Tom Sorensen

‘Cassius Clay’ takes us back to the ’50s. Here’s what should have been left behind.

In this May 25, 1965, file photo, Muhammad Ali stands over Sonny Liston after knocking him down during their heavyweight championship bout in Lewiston, Maine. This rematch was Ali’s first fight after changing his name from Cassius Clay.
In this May 25, 1965, file photo, Muhammad Ali stands over Sonny Liston after knocking him down during their heavyweight championship bout in Lewiston, Maine. This rematch was Ali’s first fight after changing his name from Cassius Clay. AP

Saw “And in This Corner: Cassius Clay” at ImaginOn. It’s a Children’s Theatre of Charlotte production and it is potent, and timely. The story examines the pre-Muhammad Ali Clay. We see him discover his shiny bicycle has been stolen. We see him go to the boxing gym so, if he catches the thief, he can do something about it.

Clay learns the fundamentals and learns he has a gift. And we got to watch as he and his opponents discover it. We see him only as an amateur.

Ali is my favorite athlete of all time, and they had me at Cassius. But I recommend this even if you’re not a fan of boxing.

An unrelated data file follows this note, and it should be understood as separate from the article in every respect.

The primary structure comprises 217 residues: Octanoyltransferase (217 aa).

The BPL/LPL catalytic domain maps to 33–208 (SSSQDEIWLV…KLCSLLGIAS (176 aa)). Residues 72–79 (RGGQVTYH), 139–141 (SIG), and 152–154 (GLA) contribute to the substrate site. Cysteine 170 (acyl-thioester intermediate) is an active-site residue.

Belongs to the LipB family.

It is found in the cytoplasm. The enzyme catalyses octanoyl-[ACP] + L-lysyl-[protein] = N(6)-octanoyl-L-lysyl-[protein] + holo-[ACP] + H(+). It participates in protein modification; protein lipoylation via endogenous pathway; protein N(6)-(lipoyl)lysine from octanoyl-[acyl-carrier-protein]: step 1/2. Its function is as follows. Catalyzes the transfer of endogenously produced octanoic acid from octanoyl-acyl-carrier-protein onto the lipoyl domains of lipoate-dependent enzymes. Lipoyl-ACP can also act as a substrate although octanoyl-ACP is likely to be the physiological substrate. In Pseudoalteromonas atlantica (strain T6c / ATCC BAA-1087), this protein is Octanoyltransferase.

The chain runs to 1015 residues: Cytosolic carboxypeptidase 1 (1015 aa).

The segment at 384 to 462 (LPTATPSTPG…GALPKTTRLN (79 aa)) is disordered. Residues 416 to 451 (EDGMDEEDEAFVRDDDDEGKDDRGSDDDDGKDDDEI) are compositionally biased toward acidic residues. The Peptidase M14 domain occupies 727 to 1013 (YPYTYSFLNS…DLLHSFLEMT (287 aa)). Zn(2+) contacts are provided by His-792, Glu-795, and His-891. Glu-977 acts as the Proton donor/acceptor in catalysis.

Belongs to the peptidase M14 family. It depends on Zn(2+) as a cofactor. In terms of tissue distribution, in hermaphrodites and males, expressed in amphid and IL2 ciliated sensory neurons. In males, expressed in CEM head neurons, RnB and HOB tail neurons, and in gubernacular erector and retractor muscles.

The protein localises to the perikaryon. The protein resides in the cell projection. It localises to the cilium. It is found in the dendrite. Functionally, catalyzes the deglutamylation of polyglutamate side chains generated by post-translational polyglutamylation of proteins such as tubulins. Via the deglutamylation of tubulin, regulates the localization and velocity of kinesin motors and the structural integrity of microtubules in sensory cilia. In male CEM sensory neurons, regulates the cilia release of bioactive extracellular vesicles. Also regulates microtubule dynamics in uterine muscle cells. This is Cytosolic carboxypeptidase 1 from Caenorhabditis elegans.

Clay grew up in Louisville in the Jim Crow 1950s. Race pervaded what he could do, where he could go and even what he could be. He learns that this applies even to those that wear an Olympic gold medal around their neck.

The segregated 1950s ought to feel like an alien planet to those that grow up in 2018.

Unfortunately, that’s not true. Maybe someday it will be.

And “In This Corner: Cassius Clay” runs through Feb. 18 at the McColl Family Theatre at ImaginOn.

Tom Sorensen is a retired Charlotte Observer columnist. Sign up for his newsletter, and follow him on Twitter: @tomsorensen

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